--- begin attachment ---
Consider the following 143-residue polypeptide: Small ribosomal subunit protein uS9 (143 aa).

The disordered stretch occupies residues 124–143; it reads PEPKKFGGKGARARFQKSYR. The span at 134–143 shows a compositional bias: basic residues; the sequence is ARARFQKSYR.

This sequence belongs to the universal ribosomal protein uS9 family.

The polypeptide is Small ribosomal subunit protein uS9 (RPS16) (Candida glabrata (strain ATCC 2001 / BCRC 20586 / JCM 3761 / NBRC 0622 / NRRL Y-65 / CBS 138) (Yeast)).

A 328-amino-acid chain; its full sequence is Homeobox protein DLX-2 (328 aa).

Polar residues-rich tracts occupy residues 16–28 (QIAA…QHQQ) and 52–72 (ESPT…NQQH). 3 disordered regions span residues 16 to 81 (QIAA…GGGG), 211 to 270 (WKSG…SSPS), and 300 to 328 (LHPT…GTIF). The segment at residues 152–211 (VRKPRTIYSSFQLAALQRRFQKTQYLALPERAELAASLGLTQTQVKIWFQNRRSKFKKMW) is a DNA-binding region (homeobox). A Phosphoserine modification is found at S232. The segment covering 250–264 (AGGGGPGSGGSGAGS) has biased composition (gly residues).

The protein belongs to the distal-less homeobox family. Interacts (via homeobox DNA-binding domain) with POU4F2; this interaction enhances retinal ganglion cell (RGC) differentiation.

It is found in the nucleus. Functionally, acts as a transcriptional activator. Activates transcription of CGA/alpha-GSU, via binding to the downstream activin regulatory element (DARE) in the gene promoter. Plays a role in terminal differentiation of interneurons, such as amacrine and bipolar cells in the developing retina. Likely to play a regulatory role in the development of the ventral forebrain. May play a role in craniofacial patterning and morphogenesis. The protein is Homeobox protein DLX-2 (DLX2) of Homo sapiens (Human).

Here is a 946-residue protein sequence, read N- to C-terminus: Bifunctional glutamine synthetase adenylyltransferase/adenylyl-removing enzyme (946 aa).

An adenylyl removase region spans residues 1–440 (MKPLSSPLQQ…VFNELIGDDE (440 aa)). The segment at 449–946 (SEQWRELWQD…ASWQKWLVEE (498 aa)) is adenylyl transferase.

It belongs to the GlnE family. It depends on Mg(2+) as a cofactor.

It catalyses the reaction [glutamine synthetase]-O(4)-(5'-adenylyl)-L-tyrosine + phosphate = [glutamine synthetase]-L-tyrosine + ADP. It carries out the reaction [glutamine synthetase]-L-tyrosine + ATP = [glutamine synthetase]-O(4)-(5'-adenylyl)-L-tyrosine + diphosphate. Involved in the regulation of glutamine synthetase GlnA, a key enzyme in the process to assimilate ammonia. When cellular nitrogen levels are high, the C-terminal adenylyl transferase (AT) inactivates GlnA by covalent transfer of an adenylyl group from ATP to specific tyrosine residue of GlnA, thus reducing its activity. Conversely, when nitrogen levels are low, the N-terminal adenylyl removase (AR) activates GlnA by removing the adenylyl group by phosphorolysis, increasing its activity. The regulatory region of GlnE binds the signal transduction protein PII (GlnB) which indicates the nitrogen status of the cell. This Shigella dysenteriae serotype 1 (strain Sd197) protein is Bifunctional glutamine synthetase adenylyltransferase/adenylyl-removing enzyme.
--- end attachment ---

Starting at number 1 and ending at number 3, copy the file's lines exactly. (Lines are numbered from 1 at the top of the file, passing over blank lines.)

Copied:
Consider the following 143-residue polypeptide: Small ribosomal subunit protein uS9 (143 aa).

The disordered stretch occupies residues 124–143; it reads PEPKKFGGKGARARFQKSYR. The span at 134–143 shows a compositional bias: basic residues; the sequence is ARARFQKSYR.

This sequence belongs to the universal ribosomal protein uS9 family.